Sunday, June 1, 2008

Pastor Erik--June 2008

At the Synod Assembly last month I attended a workshop on evangelism by Pastor Michael Nel. This was quite possibly one of the most interesting, informative, and useful hours I have ever spent. Pastor Nel’s main point was that when churches do evangelism, it’s all about anxiety—and this is not a good thing.

Now, you may be saying to yourself, “Of course evangelism is about anxiety! What could cause more anxiety than telling me I have to go up to complete strangers and try to convince them to believe in Jesus?” And, while its true that talk of evangelism is enough to raise most Christians’ blood pressure—this isn’t the sort of anxiety that Pastor Nel was talking about (and this also isn’t the sort of evangelism he was talking about either).

Pastor Nel talked about anxiety not in individuals, but in a church as a whole. When things are going well, he said, most churches go through life quite happy to avoid evangelism. But when things start to look grim—worship attendance slips, offerings are down, it’s hard to find people for leadership positions—the church gets anxious. When this happens, someone is sure to pipe up with “You know what we need? An evangelism campaign!” And everyone agrees, more people, more money, and some new blood in leadership could do us wonders. And so a church sets out to spread the Good News and attract some new folks. This, says Nel, is exactly the WORST way to do evangelism, because we do it out of anxiety—and on top of that, it just plain doesn’t work.

Here’s why. When we do evangelism in this way, the message we are spreading is really not the Good News of Jesus Christ. It’s something more along the lines of “We are really anxious that our church is having trouble. Wouldn’t you like to come join us, do some work, pay some money, and help us feel better about ourselves? Then our lives will be so much easier and we won’t have to worry about our church going under.” But who wants to come and be a part of a church that is so anxious that it’s out recruiting other people to solve its problems? No wonder “evangelism” as we usually conceive it is so terrifying—if we don’t recruit some more people to save us, our very survival is at stake. And in reality, this so-called evangelism has nearly nothing to do with God and everything to do with us, our needs and wants.

So what’s the alternative? Pastor Nel redefines evangelism away from “convince people to believe in Jesus” and even “convince (or attract) people to come join our church.” Instead, he says evangelism is “The process of defining oneself as a Christian to the world around one.” In other words, letting the world know you are a Christian—and telling the story of what God is up to in your life in public. What people do with this information is their own business. Of course, we hope and pray that God will stir up a desire for faith, perhaps even that they will want to come and see what’s going on at our church—but in reality the call to evangelize is not to “recruit” but simply to bear witness to what God is up to in our lives. It’s about planting seeds and trusting that God will nurture them into plants that bear fruit.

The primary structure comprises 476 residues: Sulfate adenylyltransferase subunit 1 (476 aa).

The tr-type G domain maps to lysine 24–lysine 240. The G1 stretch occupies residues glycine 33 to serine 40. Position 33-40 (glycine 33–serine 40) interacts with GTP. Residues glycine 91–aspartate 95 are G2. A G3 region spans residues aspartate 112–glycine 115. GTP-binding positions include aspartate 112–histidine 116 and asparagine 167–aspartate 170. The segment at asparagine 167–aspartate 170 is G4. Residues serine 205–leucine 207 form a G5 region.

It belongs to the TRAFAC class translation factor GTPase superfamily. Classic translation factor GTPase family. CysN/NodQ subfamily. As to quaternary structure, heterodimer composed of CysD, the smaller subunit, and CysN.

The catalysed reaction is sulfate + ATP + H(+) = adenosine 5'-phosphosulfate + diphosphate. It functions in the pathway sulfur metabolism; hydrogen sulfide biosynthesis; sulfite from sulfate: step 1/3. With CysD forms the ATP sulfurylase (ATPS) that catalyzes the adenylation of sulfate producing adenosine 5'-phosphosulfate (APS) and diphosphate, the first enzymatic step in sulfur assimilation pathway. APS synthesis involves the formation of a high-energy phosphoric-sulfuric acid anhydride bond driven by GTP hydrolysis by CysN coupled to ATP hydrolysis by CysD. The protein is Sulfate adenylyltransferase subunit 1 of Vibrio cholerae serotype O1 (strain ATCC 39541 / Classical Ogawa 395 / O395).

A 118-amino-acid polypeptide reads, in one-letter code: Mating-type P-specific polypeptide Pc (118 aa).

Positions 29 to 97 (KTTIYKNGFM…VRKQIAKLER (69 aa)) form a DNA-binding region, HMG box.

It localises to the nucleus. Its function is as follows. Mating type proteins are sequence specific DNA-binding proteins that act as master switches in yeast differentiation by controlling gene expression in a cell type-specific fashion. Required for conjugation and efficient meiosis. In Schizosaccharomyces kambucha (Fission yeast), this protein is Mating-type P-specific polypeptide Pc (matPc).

So then, what does this mean for us? This is an exciting time in the life of Bethlehem Lutheran Church. Ministry is flourishing, the Holy Spirit is loose among us, Transformation is growing deep and spreading throughout our congregation, hope is alive and well, and people are daring to dream about the future of Bethlehem Lutheran in God’s mission in the world. On Pentecost Sunday we celebrated all the things that the Holy Spirit has been doing in our midst, ending with a list of miracles shouted out by the congregation (you can listen to the podcast on our website if you missed it). There is much to tell about what God has been up to among us!

And it would be easy to just sit back and soak it all in—to coast for a while thinking everything is OK. But now is exactly the time that we should be thinking about evangelism and about connecting what God has been doing among us to what God is up to in our neighborhood and beyond. So in the next several months don’t be surprised to be hearing more about how we can live into our guiding principle “We are called to work in God’s world” through Global Mission, through service locally, through reconnecting to our neighborhood and getting to know our neighbors—not so we can recruit them to bail us out, but so that we can share the hope, the joy, and the love of God we have experienced and also receive new gifts, new passions, and new challenges. God has done way too much at Bethlehem Lutheran for us to keep it for ourselves. We are called to share, to bear witness, to be messengers of God’s love for the sake of the world. And so, here we go…

Pastor Erik